Spawning red abalone, marinating in a Tris and hydrogen peroxide cocktail (B. Blaud)

Spawning red abalone, marinating in a Tris and hydrogen peroxide cocktail (B. Blaud)

The spicy cocktail and sexy music worked for two abalone.  Of the 12 we brought to the island, only one male and one female released their gametes, but that’s all we needed!  Once egg and sperm were released, there was so much activity and we needed all sets of hands.  While someone attended to the abalone, getting them into clean, cool water, the gametes were taken to be washed of any residual hydrogen peroxide and be distributed between 21 canisters.  No water was added to the sperm to keep it as concentrated as possible.

 

Anchored canisters located  at -1 m, 0 m, 1 m, 2 m, 4 m, 8 m, and 12 m from the sperm release location (B. Blaud)

Anchored canisters located at -1 m, 0 m, 1 m, 2 m, 4 m, 8 m, and 12 m from the sperm release location (B. Blaud)

The live-gamete release experiment is set up much similar to the previous simulated spawning experiments.  Three canisters containing live eggs are anchored with fishing weights or sandbags at -1 m, 0 m, 1 m, 2 m, 4 m, 8 m, and 12 m from the live sperm release location.  The live sperm is released through an IV bag in the same method as the surrogate sperm in previous experiments.  There was only enough sperm for 13 minutes of release, and the canisters remained in the tide pool for an additional 30 minutes.  Once removed from the water, the eggs were preserved in falcon tubes with Lugol’s solution, and taped up for transport.  The rest of the short day was spent packing and hauling everything up the hill, everyone elated with the apparent success of the venture.

 

From my foreshadowing early on, you, my intelligent reader, may have surmised that something went horribly wrong.  Once the eggs made it back to Seattle, I opened the tubes to discover they have all degraded beyond identification.  I had not properly mixed the Lugol’s solution with the iodine, and therefore no preservative was added to the eggs.  It’s still difficult for me to think back on these moments when I discovered that all the work that everyone put in to getting abalone to the island, the nights camping on location, all the gear carried to the location, the sweat, the tears, the highs of perceived success on spawning day were all for nothing when the eggs became unidentifiable.  I won’t go into detail about the tears shed over this loss.  I had amazing support, and was heartened as several other researchers shared their tales of woe and failures in the field.  It is common for the first, and even the second field experiment to not work.  Unfortunately, I had everything riding on this one spawning release.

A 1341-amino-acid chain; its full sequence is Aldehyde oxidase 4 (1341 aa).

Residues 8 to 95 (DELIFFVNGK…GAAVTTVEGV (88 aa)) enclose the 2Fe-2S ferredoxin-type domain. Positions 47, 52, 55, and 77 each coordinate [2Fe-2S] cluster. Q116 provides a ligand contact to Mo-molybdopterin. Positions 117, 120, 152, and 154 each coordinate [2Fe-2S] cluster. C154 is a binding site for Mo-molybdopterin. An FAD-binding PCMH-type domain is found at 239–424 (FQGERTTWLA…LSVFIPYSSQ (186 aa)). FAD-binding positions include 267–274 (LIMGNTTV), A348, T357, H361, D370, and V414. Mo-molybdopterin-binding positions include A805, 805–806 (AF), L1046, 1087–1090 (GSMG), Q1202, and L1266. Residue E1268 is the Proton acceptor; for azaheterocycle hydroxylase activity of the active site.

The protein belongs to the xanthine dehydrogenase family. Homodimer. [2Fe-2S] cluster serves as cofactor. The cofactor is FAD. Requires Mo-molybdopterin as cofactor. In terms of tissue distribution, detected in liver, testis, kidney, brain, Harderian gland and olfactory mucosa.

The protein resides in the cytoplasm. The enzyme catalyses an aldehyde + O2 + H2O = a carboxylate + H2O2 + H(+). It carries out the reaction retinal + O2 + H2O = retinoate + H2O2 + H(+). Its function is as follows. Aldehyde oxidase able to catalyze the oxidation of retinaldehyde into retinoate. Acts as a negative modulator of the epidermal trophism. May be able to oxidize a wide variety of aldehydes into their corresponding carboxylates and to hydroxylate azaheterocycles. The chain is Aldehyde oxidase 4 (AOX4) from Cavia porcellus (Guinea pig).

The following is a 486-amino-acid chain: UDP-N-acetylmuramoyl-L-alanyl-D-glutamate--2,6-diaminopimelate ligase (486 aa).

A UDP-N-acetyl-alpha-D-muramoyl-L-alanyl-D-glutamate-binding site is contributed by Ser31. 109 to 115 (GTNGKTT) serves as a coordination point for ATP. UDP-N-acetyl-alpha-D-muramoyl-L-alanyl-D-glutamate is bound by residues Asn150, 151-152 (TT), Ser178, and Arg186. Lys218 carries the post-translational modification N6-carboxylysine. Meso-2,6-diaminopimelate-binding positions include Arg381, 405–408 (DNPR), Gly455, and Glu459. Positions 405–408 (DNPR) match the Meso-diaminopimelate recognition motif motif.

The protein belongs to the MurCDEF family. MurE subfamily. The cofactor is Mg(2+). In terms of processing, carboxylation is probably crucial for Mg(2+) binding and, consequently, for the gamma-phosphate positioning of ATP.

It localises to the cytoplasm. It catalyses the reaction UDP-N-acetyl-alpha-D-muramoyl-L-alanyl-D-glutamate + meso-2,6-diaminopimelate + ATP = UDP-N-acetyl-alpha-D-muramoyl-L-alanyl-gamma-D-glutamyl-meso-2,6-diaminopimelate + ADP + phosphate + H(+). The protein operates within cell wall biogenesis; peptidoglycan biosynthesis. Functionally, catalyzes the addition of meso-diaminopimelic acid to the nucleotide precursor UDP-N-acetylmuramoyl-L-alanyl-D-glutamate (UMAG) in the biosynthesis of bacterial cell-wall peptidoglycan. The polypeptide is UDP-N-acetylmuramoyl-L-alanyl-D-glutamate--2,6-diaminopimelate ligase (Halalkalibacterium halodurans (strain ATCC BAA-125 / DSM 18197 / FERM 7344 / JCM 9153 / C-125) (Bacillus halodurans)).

There were many things I learned from this venture, the most obvious being to mix the iodine into the Lugol’s solution before adding it as a preservative to the eggs (duh).  I also later learned that the larger abalone are more difficult to spawn, and more successes are achieved with younger, smaller abalone.  While this experiment would have strengthened my project and supported my results, it is not my only experiment.  I still have a Master’s project without it.  I would like to try again.  It can still be done and may support my project once published.  I promise, I will keep you updated on any more ventures.  This part of the story is not over…





Spawning By Myself…

20 12 2012

Recap:  To bring more credibility to my project and determine how realistic my experimental design with surrogate particles is, I will release live gametes and measure the amount of fertilized eggs in a mesh container as a function of distance from live sperm, released from a fixed distance using an IV bag.  To learn how to spawn abalone, I participated in a pinto spawning up in Mukilteo several weeks ago.  I received 16 red abalone from the Cayucos Hatchery, and have been holding them for six weeks with the intention of further honing my spawning skills…

 

My red abalone (B. Blaud)

My red abalone (B. Blaud)

Spawning by myself sounds like something completely dirty, but I assure you, it’s not.  Since November 6th, I have been holding red abalone in the basement at the University of Washington with the intention of practicing the spawning protocol I learned with pinto abalone up in Mukilteo and honing the methods to something I can use in the field as part of my experimentBy the time I was ready to practice spawning them, I had 13 red abalone, 9 females and 4 males.  I was preparing to go to San Nicolas Island (SNI) for one of my experimental runs with surrogate particles, but wanted to have one solo spawning under my belt beforehand.